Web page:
And, dude, Oro and Rose are right there. You don’t have to “other” a guy just to justify some stretchy limbs.
And this entire rant isn’t happening because they decanonized the whole “his fire breath comes from curry” thing. I mean, that was the kind of goofy stereotype I could get behind…
Doctor Victor von Doom
Man, the whole Marvel licensing/movie issue has done some characters dirty.
Doctor Doom is (usually) the ruling monarch of Latveria, a fictional country that primarily maintains its economy through the export of death robots. He is the main antagonist of the Fantastic Four, and, as they were the first real “super team” in the Marvel canon, he is one of the most well-known and frequently seen villains throughout the last sixty years of comics. He also has practically every “power”, from super intelligence to overflowing magical strength, and has always been phenomenally overpowered. This is not a case of “comics power creep” where someone like Lex Luthor goes from a pudgy guy in a suit to a president wearing a kryptonite-powered armada; Dr. Doom made his first appearance in a tale called, “Screw you guys, I have a time machine”. He used time manipulation to force our heroes to steal distinctly magical jewels, and then attempted to escape justice through the first use of a robot duplicate in Marvel. It was all right there from the beginning! So who could be surprised when, over the years, he has acquired more and more power, often becoming the “big bad” of any given crossover when he siphons off the cosmic power of The Beyonder (or whoever gets to be the god du jour). There are galactic threats in the Marvel Universe, but Dr. Doom often finds a way to be the final “human” opponent for the heroes… even if he has to use some goofy super science to get there.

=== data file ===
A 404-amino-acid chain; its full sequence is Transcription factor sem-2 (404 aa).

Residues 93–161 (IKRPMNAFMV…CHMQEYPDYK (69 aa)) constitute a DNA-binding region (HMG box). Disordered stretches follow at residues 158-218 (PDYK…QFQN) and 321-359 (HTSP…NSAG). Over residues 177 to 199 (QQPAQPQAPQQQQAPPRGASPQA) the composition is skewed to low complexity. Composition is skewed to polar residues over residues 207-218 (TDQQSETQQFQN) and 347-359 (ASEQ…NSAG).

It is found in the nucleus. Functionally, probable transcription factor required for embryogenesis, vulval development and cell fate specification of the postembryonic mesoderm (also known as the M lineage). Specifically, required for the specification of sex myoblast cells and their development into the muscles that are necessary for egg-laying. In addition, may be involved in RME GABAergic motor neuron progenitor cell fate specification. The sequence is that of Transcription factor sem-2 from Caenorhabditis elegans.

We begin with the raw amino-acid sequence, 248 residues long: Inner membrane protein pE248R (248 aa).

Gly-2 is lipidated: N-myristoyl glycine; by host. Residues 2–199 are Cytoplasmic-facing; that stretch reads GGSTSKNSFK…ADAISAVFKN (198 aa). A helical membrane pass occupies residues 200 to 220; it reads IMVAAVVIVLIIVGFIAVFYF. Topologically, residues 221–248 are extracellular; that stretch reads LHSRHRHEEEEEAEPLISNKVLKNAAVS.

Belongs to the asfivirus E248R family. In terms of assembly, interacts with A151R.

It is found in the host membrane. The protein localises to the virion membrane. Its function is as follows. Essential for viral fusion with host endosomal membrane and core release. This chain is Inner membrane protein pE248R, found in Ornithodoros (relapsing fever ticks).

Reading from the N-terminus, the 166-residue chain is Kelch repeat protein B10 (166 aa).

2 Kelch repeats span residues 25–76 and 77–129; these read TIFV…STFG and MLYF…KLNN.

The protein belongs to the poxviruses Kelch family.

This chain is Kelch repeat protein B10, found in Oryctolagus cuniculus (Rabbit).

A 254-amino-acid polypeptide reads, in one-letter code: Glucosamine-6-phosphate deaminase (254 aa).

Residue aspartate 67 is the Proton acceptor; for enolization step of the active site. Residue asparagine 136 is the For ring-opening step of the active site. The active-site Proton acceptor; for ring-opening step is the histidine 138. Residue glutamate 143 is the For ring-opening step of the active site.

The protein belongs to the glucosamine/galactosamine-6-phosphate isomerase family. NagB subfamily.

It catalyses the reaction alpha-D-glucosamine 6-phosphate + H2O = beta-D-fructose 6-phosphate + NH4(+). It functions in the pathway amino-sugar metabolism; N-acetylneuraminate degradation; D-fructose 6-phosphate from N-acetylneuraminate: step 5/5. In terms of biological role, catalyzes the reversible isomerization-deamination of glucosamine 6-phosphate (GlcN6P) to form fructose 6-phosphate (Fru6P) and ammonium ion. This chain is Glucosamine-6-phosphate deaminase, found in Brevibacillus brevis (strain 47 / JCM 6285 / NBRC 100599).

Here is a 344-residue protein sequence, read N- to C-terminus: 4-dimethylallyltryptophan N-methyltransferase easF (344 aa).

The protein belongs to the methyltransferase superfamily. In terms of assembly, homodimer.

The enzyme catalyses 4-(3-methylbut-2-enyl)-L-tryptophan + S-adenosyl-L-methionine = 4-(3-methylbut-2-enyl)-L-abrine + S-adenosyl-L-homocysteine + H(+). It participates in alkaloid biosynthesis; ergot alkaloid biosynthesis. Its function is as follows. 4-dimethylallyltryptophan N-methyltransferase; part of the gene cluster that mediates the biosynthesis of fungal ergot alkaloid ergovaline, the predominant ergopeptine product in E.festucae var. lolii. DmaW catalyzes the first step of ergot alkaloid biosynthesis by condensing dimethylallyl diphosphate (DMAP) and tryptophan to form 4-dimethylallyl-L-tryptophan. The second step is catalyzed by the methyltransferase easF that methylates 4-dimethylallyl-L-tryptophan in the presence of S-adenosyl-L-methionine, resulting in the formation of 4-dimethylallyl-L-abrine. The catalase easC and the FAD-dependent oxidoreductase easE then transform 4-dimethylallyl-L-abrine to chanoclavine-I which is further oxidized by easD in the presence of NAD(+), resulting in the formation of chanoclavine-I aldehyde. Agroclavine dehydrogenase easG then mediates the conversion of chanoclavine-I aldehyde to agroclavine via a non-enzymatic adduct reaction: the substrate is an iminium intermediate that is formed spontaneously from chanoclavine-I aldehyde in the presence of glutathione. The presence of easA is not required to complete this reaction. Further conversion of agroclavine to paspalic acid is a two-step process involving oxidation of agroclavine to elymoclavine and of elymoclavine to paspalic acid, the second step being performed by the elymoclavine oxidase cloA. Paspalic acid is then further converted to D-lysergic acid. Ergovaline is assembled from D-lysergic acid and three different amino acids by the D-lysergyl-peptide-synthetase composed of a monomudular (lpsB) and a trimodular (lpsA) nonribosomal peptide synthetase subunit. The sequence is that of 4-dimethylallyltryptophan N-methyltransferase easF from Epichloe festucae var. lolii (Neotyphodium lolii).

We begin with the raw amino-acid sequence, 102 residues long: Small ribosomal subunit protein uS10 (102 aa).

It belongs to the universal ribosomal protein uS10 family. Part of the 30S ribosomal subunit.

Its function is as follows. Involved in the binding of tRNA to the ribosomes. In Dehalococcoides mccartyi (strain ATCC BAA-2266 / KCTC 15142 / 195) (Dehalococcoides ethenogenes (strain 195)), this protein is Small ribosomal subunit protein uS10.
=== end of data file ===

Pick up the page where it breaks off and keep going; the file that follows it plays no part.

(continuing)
And, honestly? It just makes sense that Dr. Doom would be the root evil in so many Marvel stories. Dr. Doom is the ultimate opponent in more ways than one. He has a personal vendetta against that hated Mr. Fantastic (Richards!), and generally deals poorly with any other super scientists in any roster. But he’s got power armor, so he can throw down with Thing, Hulk, or Fin Fang Foom if the need arises. And he’s a magician! He can have a magic-off with Dr. Strange, or stalk around Hell. And speaking of eternal damnation, if you want Victor to be sympathetic, you can always remind the audience that his mother was damned, and his ultimate goal in a story or two is to free his poor, ailing mama. Or he can wage wars against other kings! Or foil Spider-Man with diplomatic immunity. Whatever helps Doom be Doom.
And, ultimately, this is why Doom works over and over again. It’s not about all the powers he has, it’s about the power. Doom can thwart the heroes because he has the strength that comes from being outside of traditional laws and moralities, and, end of the day, the heroes cannot defeat him in any way that matters. Destroy his country, and he is still a super magician. Beat his brains over the sidewalk, and he can time travel it back to normal. The only thing that ever bothers Doom is Doom, and this is neatly showcased in his obsession with wearing an iron mask that hides a scar of dubious size. Beyond the occasional mishap that truly wounds Doom’s ego, Doom cannot be stopped, and even “we just saved the world from Doom” usually ends with the villain commenting that all is going according to plan.
… But since Dr. Doom and the Fantastic Four film rights were owned by Fox, the best we ever saw of Doom on the big screen was… some time when he was a robot? From Charmed? It was weird. Now all anybody wants to talk about is Thanos.
Your day is coming, Doom. You will be the villain we all need. Some day…
Felicia is a reminder that the Darkstalkers world is weird, y’all.
Okay, so we’ve got a cat girl here. Unlike the more universal vampires and Frankensteins of this franchise, she is a cat girl, and vaguely specifically based on a 1967 poem by Edward Field. That little ditty is primarily about a woman that transforms into a panther, and the basic gist of it is some kind of vague sexual liberation thing about how a man should probably kill his woman if she consistently wants to hump. Or maybe that’s a misinterpretation. Regardless, Felicia may not be a panther, but she does channel the raw sexual energy of a character based on a sex-murder poem. After all, she is, technically, naked at all times, with only fur covering her most naughty bits. She has the most significant measured bust in a fighting game. And, for those of you that are interested in such a thing, she is the only fighter in the 56-member strong cast of Marvel vs. Capcom 2 that showed up barefoot. You got fetishes, Felicia got answers.